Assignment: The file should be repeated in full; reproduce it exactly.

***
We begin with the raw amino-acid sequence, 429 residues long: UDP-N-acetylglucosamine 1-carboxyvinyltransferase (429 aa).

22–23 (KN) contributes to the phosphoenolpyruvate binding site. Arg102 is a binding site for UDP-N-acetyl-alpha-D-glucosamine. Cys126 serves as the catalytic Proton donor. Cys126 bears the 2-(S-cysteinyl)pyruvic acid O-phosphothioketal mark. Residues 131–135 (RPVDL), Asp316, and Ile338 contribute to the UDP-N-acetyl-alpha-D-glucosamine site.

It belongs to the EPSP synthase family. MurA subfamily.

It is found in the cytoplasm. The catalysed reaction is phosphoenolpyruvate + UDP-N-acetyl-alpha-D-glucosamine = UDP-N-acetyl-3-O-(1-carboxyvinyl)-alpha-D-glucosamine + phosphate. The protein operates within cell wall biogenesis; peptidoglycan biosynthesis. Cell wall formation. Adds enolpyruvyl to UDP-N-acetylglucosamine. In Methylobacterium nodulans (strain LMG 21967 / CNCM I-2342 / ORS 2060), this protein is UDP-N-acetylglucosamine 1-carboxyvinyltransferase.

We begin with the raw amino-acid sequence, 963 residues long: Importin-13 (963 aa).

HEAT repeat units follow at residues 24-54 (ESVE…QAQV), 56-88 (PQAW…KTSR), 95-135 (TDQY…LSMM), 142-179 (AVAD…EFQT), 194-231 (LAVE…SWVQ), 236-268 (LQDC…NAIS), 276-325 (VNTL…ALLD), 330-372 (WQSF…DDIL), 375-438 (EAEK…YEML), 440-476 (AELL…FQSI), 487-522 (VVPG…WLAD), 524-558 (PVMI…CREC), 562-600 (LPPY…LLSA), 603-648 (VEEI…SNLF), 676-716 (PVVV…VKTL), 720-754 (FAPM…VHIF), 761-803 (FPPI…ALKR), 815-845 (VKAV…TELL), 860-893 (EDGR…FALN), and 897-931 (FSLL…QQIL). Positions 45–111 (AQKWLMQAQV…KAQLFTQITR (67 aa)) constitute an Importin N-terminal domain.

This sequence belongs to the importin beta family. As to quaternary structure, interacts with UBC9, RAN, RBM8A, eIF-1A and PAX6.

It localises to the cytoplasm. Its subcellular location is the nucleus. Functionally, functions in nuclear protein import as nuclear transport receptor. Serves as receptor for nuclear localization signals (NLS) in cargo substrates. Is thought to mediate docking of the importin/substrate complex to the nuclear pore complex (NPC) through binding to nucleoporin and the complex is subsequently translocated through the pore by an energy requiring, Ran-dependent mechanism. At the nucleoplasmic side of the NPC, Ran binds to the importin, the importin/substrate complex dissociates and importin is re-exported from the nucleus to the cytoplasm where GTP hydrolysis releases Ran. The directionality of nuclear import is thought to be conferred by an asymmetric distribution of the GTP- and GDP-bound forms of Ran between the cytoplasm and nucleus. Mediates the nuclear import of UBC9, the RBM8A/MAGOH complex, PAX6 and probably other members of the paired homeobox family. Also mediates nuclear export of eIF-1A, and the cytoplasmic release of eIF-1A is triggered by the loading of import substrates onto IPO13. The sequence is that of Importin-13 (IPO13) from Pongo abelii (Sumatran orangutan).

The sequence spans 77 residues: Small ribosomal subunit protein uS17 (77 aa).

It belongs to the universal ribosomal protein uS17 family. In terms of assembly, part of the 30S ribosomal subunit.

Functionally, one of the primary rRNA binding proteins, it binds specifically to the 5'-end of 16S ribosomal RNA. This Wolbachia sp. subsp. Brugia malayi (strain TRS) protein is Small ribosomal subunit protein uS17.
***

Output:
We begin with the raw amino-acid sequence, 429 residues long: UDP-N-acetylglucosamine 1-carboxyvinyltransferase (429 aa).

22–23 (KN) contributes to the phosphoenolpyruvate binding site. Arg102 is a binding site for UDP-N-acetyl-alpha-D-glucosamine. Cys126 serves as the catalytic Proton donor. Cys126 bears the 2-(S-cysteinyl)pyruvic acid O-phosphothioketal mark. Residues 131–135 (RPVDL), Asp316, and Ile338 contribute to the UDP-N-acetyl-alpha-D-glucosamine site.

It belongs to the EPSP synthase family. MurA subfamily.

It is found in the cytoplasm. The catalysed reaction is phosphoenolpyruvate + UDP-N-acetyl-alpha-D-glucosamine = UDP-N-acetyl-3-O-(1-carboxyvinyl)-alpha-D-glucosamine + phosphate. The protein operates within cell wall biogenesis; peptidoglycan biosynthesis. Cell wall formation. Adds enolpyruvyl to UDP-N-acetylglucosamine. In Methylobacterium nodulans (strain LMG 21967 / CNCM I-2342 / ORS 2060), this protein is UDP-N-acetylglucosamine 1-carboxyvinyltransferase.

We begin with the raw amino-acid sequence, 963 residues long: Importin-13 (963 aa).

HEAT repeat units follow at residues 24-54 (ESVE…QAQV), 56-88 (PQAW…KTSR), 95-135 (TDQY…LSMM), 142-179 (AVAD…EFQT), 194-231 (LAVE…SWVQ), 236-268 (LQDC…NAIS), 276-325 (VNTL…ALLD), 330-372 (WQSF…DDIL), 375-438 (EAEK…YEML), 440-476 (AELL…FQSI), 487-522 (VVPG…WLAD), 524-558 (PVMI…CREC), 562-600 (LPPY…LLSA), 603-648 (VEEI…SNLF), 676-716 (PVVV…VKTL), 720-754 (FAPM…VHIF), 761-803 (FPPI…ALKR), 815-845 (VKAV…TELL), 860-893 (EDGR…FALN), and 897-931 (FSLL…QQIL). Positions 45–111 (AQKWLMQAQV…KAQLFTQITR (67 aa)) constitute an Importin N-terminal domain.

This sequence belongs to the importin beta family. As to quaternary structure, interacts with UBC9, RAN, RBM8A, eIF-1A and PAX6.

It localises to the cytoplasm. Its subcellular location is the nucleus. Functionally, functions in nuclear protein import as nuclear transport receptor. Serves as receptor for nuclear localization signals (NLS) in cargo substrates. Is thought to mediate docking of the importin/substrate complex to the nuclear pore complex (NPC) through binding to nucleoporin and the complex is subsequently translocated through the pore by an energy requiring, Ran-dependent mechanism. At the nucleoplasmic side of the NPC, Ran binds to the importin, the importin/substrate complex dissociates and importin is re-exported from the nucleus to the cytoplasm where GTP hydrolysis releases Ran. The directionality of nuclear import is thought to be conferred by an asymmetric distribution of the GTP- and GDP-bound forms of Ran between the cytoplasm and nucleus. Mediates the nuclear import of UBC9, the RBM8A/MAGOH complex, PAX6 and probably other members of the paired homeobox family. Also mediates nuclear export of eIF-1A, and the cytoplasmic release of eIF-1A is triggered by the loading of import substrates onto IPO13. The sequence is that of Importin-13 (IPO13) from Pongo abelii (Sumatran orangutan).

The sequence spans 77 residues: Small ribosomal subunit protein uS17 (77 aa).

It belongs to the universal ribosomal protein uS17 family. In terms of assembly, part of the 30S ribosomal subunit.

Functionally, one of the primary rRNA binding proteins, it binds specifically to the 5'-end of 16S ribosomal RNA. This Wolbachia sp. subsp. Brugia malayi (strain TRS) protein is Small ribosomal subunit protein uS17.